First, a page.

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World & Nation

Kenyans have sky-high hopes for Obama’s visit to his father’s homeland

President Obama in Kenya

An man on a bicycle pulls a trailer with messages welcoming President Obama to Kenya in Nairobi on Thursday.

(Tony Karumba / AFP/Getty Images)

On a roadside, women bent double planting new grass, just a few blades at a time, into newly dumped red earth. With President Obama due in Kenya’s capital on Friday, feverish last-minute preparations were underway — and expectations were soaring.

“We are sure that when Obama comes we are going to have various new ideas and we are going to have changes in our country so we can go far and we can become a developing country like other ones,” said Sammy Kioko, 27, a worker on one of the street-landscaping projects preparing for Obama’s visit.

The president flies into Nairobi airport late Friday, is staying two nights in the country and flies out Sunday for Addis Ababa, the Ethiopian capital and seat of the African Union. Seen by many Kenyans as “our son” because his father was Kenyan, expectations of Obama’s trip are monumental. But disappointment seems all but certain.

There is heady talk that Obama will bring a hefty economic package, while others extol his trip as salvation for the country’s struggling tourist industry, choked by insecurity and recent terrorist attacks on the coast and in northern Kenya.

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President Uhuru Kenyatta promised his countrymen that Obama’s visit would bring “deals that will improve our economy.”

During the whirlwind visit, Obama will hold talks with Kenyatta and other government officials, cohost the Global Entrepreneurship Summit, attend a state dinner, address a group of 5,000 invited Kenyans at Kasarani Stadium gymnasium, including people with disabilities, elders and representatives of youth and women, and will visit Kenyatta University.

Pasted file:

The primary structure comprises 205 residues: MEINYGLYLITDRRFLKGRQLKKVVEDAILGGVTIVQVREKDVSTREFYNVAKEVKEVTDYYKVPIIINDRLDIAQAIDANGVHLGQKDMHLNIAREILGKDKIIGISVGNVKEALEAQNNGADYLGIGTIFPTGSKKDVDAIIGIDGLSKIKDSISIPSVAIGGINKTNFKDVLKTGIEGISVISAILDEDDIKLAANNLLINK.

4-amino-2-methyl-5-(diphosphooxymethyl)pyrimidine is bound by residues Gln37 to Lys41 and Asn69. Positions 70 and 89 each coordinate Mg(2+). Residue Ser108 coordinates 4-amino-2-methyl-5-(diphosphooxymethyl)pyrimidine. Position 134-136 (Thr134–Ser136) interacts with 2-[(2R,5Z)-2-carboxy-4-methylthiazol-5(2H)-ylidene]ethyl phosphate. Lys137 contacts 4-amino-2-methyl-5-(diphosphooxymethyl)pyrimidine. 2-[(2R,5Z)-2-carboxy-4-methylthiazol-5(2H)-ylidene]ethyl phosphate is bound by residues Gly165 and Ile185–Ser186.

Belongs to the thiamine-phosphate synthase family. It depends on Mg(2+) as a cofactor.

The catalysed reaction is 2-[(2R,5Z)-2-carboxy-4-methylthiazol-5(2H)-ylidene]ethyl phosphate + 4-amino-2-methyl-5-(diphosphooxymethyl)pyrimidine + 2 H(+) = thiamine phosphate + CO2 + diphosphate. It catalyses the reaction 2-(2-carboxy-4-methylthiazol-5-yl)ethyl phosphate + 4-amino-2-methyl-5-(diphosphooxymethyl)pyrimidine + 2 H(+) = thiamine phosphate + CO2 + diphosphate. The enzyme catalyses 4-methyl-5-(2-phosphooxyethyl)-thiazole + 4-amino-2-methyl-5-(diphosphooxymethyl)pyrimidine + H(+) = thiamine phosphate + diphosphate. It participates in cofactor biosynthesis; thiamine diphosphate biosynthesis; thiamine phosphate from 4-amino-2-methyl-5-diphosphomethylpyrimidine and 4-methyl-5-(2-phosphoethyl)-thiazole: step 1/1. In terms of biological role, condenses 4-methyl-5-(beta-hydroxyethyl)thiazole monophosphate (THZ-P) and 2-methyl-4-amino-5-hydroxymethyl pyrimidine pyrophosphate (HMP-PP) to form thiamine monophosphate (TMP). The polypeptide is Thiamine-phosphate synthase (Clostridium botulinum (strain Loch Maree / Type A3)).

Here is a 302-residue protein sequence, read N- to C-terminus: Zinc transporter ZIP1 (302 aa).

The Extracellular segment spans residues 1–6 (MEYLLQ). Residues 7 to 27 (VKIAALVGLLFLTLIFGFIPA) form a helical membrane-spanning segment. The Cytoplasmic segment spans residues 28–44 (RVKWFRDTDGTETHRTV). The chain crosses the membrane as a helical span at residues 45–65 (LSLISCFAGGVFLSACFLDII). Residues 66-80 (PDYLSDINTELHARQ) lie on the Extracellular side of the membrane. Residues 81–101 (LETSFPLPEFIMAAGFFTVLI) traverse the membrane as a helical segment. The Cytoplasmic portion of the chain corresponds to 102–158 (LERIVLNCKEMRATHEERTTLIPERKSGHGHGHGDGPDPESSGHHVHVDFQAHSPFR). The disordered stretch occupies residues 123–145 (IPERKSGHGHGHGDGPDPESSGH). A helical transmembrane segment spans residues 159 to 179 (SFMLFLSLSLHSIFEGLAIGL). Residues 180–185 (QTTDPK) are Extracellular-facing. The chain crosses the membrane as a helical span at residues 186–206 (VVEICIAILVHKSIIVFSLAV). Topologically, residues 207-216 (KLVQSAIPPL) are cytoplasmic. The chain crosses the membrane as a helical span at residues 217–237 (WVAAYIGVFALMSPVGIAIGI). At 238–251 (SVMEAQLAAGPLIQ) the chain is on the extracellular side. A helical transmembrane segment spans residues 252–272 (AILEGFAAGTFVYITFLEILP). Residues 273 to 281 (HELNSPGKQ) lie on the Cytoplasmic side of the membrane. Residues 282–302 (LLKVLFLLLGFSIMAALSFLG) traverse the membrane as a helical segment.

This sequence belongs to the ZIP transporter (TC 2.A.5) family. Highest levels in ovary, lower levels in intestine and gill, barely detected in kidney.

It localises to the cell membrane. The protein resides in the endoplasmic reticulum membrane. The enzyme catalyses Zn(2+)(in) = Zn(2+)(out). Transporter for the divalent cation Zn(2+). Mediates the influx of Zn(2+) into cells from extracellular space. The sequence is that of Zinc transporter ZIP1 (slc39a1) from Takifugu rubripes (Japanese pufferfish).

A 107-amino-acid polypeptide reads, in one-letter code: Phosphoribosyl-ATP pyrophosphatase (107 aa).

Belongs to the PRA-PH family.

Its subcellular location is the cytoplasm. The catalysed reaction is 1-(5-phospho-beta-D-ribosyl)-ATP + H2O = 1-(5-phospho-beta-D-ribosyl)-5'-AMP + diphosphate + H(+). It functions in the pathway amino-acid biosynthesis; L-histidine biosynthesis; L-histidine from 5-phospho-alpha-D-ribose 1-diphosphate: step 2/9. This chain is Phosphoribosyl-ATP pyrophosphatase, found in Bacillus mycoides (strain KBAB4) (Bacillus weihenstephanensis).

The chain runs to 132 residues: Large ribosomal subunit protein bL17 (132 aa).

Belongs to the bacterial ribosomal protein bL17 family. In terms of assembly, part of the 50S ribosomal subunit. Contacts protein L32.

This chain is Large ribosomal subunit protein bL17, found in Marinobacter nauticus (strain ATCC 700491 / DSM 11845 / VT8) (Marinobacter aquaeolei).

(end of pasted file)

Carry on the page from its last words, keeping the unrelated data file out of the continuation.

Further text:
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But much of the focus here has been on what Obama is not planning to do.

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Students at the University of Nairobi wrote a letter demanding the president visit their campus, warning that 18 students were ready to commit suicide if he did not, while others were ready take out their wrath on a tree he planted at the university when he visited as a senator in 2006.

“Thirty-one female students have threatened to urinate on the tree Obama planted should he fail to visit the university. Male students could do worse,” the letter said.

And locals in Obama’s ancestral village, Kogelo, were shocked when U.S. Ambassador Robert F. Godec announced last week that the president wouldn’t be visiting the settlement where his father’s grave lies — a huge omission in local culture, where paying homage to deceased ancestors is paramount.

His step-grandmother, Sarah Obama, who hoped that he would spend a night in the village, promised to slaughter a chicken, duck, sheep or cow in his honor, depending on what he wanted to eat.

In a small, cluttered workshop in the sprawling slum neighborhood of Kibera, printer Mark Madegwa applied thick paint to a screen, printing his home-designed T-shirts to sell to locals for $5 apiece.

“I’m using very bright colors, because people like bright colors,” he said. “I think Obama will see one of my T-shirts because people buying them will go to welcome him.”